Your Bibliography: Sahistory.org.za. n.d. Anti-Pass Campaign | South African History Online. [online] Available at: <http://www.sahistory.org.za/bloemfontein/anti-pass-campaign?page=2> [Accessed 8 March 2015].

Anti-Pass Campaign | South African History Online

In-text: (Anti-Pass Campaign | South African History Online, n.d.)

Your Bibliography: Sahistory.org.za. n.d. Anti-Pass Campaign | South African History Online. [online] Available at: <http://www.sahistory.org.za/bloemfontein/anti-pass-campaign?page=2> [Accessed 8 March 2015].

Apartheid and reactions to it | South African History Online

In-text: (Apartheid and reactions to it | South African History Online, n.d.)

Your Bibliography: Sahistory.org.za. n.d. Apartheid and reactions to it | South African History Online. [online] Available at: <http://www.sahistory.org.za/article/apartheid-and-reactions-it> [Accessed 8 March 2015].

Bantu Women's League protests against pass laws | South African History Online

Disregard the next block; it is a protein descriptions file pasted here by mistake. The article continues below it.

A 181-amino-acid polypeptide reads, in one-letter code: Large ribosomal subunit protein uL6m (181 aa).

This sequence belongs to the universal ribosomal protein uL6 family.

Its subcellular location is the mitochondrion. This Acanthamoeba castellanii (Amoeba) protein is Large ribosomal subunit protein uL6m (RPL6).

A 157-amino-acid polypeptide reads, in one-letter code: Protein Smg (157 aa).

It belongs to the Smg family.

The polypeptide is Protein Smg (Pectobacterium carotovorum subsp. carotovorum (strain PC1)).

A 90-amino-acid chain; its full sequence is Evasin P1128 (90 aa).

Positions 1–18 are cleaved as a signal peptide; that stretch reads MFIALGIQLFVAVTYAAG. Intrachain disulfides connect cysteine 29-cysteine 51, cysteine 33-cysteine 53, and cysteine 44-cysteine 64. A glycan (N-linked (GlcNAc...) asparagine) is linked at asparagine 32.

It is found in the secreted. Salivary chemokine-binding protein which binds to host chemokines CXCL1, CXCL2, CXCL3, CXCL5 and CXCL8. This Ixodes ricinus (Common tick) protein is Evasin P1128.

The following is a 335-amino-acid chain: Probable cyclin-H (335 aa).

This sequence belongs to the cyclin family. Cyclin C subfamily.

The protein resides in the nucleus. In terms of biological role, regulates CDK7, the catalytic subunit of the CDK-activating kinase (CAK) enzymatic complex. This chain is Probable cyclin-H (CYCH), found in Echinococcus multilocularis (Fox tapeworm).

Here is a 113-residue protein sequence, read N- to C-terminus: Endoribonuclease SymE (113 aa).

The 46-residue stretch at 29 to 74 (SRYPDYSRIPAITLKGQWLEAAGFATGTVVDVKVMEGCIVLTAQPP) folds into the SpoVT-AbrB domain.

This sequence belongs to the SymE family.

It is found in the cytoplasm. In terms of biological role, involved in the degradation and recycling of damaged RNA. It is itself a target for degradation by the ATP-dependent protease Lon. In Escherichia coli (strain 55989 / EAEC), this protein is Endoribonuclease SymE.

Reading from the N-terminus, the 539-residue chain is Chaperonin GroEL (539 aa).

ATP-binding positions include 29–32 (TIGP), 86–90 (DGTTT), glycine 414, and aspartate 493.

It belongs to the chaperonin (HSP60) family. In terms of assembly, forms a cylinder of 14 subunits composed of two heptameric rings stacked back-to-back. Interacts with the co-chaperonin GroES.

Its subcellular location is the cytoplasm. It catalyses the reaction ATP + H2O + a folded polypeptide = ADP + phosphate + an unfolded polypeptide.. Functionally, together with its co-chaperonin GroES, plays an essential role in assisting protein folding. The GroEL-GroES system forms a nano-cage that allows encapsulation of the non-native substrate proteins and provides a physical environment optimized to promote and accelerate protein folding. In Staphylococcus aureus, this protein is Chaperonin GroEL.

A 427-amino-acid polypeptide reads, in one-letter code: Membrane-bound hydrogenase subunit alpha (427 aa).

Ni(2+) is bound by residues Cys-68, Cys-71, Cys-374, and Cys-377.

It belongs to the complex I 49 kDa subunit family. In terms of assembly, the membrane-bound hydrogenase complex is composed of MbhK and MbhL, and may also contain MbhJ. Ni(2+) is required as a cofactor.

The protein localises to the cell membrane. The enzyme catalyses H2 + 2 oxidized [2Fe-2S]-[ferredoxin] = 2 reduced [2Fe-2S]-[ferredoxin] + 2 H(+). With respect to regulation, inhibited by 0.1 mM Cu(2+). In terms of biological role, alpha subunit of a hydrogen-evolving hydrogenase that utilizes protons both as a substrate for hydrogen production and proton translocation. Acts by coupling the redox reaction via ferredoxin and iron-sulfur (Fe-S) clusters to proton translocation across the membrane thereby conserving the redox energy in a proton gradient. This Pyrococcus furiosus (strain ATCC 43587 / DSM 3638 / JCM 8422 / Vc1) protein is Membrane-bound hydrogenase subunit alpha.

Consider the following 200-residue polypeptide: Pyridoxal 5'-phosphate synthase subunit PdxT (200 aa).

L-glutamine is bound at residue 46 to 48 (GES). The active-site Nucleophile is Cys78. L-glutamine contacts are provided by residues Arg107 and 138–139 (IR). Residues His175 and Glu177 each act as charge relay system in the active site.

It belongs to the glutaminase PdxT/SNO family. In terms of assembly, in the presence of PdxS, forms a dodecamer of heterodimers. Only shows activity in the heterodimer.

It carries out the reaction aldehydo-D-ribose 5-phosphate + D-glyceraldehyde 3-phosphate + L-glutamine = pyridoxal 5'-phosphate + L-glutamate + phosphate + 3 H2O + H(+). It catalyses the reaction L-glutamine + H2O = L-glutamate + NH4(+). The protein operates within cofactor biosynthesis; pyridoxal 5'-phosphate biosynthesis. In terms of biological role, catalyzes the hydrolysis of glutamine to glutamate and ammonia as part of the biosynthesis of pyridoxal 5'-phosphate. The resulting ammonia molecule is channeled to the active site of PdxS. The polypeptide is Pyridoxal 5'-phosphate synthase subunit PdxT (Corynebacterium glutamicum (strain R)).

In-text: (Bantu Women's League protests against pass laws | South African History Online, n.d.)

Your Bibliography: Sahistory.org.za. n.d. Bantu Women's League protests against pass laws | South African History Online. [online] Available at: <http://www.sahistory.org.za/dated-event/bantu-women039s-league-protests-against-pass-laws> [Accessed 8 March 2015].

The 1913 Women's anti-pass campaign in the Orange Free State | South African History Online

In-text: (The 1913 Women's anti-pass campaign in the Orange Free State | South African History Online, n.d.)

Your Bibliography: Sahistory.org.za. n.d. The 1913 Women's anti-pass campaign in the Orange Free State | South African History Online. [online] Available at: <http://www.sahistory.org.za/article/1913-womens-anti-pass-campaign-orange-free-state> [Accessed 8 March 2015].

The Anti-Pass Campaigns 1960 | South African History Online